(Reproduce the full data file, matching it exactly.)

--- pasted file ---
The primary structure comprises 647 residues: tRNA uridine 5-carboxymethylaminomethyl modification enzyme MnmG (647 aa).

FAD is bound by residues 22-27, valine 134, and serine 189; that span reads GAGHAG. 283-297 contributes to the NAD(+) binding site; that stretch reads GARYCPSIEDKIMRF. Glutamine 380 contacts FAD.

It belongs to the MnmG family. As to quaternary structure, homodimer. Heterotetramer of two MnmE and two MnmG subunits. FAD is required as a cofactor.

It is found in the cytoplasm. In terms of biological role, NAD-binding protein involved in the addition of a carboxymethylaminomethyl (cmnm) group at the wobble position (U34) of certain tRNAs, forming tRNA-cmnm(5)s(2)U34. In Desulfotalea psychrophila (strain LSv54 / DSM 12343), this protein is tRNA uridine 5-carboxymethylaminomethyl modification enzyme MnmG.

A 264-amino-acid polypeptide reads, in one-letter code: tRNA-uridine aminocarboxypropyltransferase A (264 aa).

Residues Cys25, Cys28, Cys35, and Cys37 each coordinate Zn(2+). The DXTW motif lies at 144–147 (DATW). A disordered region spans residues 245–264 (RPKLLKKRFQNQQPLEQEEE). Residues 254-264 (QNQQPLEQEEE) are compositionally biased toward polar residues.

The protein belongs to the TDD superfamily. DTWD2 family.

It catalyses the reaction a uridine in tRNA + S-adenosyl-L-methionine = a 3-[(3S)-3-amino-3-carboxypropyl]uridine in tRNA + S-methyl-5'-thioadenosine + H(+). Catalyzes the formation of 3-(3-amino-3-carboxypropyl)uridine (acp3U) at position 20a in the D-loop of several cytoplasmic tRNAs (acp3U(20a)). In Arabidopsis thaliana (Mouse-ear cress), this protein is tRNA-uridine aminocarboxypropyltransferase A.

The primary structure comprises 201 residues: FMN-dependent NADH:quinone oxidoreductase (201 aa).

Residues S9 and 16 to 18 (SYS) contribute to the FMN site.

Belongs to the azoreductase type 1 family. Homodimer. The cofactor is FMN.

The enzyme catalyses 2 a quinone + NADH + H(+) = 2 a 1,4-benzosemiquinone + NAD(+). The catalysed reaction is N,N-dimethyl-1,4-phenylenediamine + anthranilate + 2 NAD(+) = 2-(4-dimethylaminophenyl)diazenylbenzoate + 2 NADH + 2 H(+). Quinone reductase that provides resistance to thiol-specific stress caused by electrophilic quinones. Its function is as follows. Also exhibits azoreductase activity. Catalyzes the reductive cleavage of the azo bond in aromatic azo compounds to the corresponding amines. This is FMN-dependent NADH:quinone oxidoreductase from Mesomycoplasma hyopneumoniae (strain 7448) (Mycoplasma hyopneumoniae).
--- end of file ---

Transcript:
The primary structure comprises 647 residues: tRNA uridine 5-carboxymethylaminomethyl modification enzyme MnmG (647 aa).

FAD is bound by residues 22-27, valine 134, and serine 189; that span reads GAGHAG. 283-297 contributes to the NAD(+) binding site; that stretch reads GARYCPSIEDKIMRF. Glutamine 380 contacts FAD.

It belongs to the MnmG family. As to quaternary structure, homodimer. Heterotetramer of two MnmE and two MnmG subunits. FAD is required as a cofactor.

It is found in the cytoplasm. In terms of biological role, NAD-binding protein involved in the addition of a carboxymethylaminomethyl (cmnm) group at the wobble position (U34) of certain tRNAs, forming tRNA-cmnm(5)s(2)U34. In Desulfotalea psychrophila (strain LSv54 / DSM 12343), this protein is tRNA uridine 5-carboxymethylaminomethyl modification enzyme MnmG.

A 264-amino-acid polypeptide reads, in one-letter code: tRNA-uridine aminocarboxypropyltransferase A (264 aa).

Residues Cys25, Cys28, Cys35, and Cys37 each coordinate Zn(2+). The DXTW motif lies at 144–147 (DATW). A disordered region spans residues 245–264 (RPKLLKKRFQNQQPLEQEEE). Residues 254-264 (QNQQPLEQEEE) are compositionally biased toward polar residues.

The protein belongs to the TDD superfamily. DTWD2 family.

It catalyses the reaction a uridine in tRNA + S-adenosyl-L-methionine = a 3-[(3S)-3-amino-3-carboxypropyl]uridine in tRNA + S-methyl-5'-thioadenosine + H(+). Catalyzes the formation of 3-(3-amino-3-carboxypropyl)uridine (acp3U) at position 20a in the D-loop of several cytoplasmic tRNAs (acp3U(20a)). In Arabidopsis thaliana (Mouse-ear cress), this protein is tRNA-uridine aminocarboxypropyltransferase A.

The primary structure comprises 201 residues: FMN-dependent NADH:quinone oxidoreductase (201 aa).

Residues S9 and 16 to 18 (SYS) contribute to the FMN site.

Belongs to the azoreductase type 1 family. Homodimer. The cofactor is FMN.

The enzyme catalyses 2 a quinone + NADH + H(+) = 2 a 1,4-benzosemiquinone + NAD(+). The catalysed reaction is N,N-dimethyl-1,4-phenylenediamine + anthranilate + 2 NAD(+) = 2-(4-dimethylaminophenyl)diazenylbenzoate + 2 NADH + 2 H(+). Quinone reductase that provides resistance to thiol-specific stress caused by electrophilic quinones. Its function is as follows. Also exhibits azoreductase activity. Catalyzes the reductive cleavage of the azo bond in aromatic azo compounds to the corresponding amines. This is FMN-dependent NADH:quinone oxidoreductase from Mesomycoplasma hyopneumoniae (strain 7448) (Mycoplasma hyopneumoniae).